Atatürk was a Turkish nationalist leader and founder and first president of the republic of Turkey.
Mustafa Kemal Atatürk was born in 1881 in Salonika (now Thessaloniki) in what was then the Ottoman Empire. His father was a minor official and later a timber merchant. When Atatürk was 12, he was sent to military school and then to the military academy in Istanbul, graduating in 1905.
In 1911, he served against the Italians in Libya and then in the Balkan Wars (1912 – 1913). He made his military reputation repelling the Allied invasion at the Dardanelles in 1915.
In May 1919, Atatürk began a nationalist revolution in Anatolia, organising resistance to the peace settlement imposed on Turkey by the victorious Allies. This was particularly focused on resisting Greek attempts to seize Smyrna and its hinterland. Victory over the Greeks enabled him to secure revision of the peace settlement in the Treaty of Lausanne.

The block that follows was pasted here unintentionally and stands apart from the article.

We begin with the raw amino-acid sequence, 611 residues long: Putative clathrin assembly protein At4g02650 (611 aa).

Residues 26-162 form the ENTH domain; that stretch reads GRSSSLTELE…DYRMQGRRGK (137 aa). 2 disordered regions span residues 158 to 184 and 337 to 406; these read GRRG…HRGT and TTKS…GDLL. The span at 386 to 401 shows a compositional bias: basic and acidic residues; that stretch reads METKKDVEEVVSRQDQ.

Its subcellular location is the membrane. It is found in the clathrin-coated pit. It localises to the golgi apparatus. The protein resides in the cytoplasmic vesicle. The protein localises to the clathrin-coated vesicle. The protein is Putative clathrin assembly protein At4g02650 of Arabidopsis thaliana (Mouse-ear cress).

In 1921, Atatürk established a provisional government in Ankara. The following year the Ottoman Sultanate was formally abolished and, in 1923, Turkey became a secular republic with Atatürk as its president. He established a single party regime that lasted almost without interruption until 1945.
He launched a programme of revolutionary social and political reform to modernise Turkey. These reforms included the emancipation of women, the abolition of all Islamic institutions and the introduction of Western legal codes, dress, calendar and alphabet, replacing the Arabic script with a Latin one. Abroad he pursued a policy of neutrality, establishing friendly relations with Turkey’s neighbours.
In 1935, when surnames were introduced in Turkey, he was given the name Atatürk, meaning ‘Father of the Turks’. He died on 10 November 1938.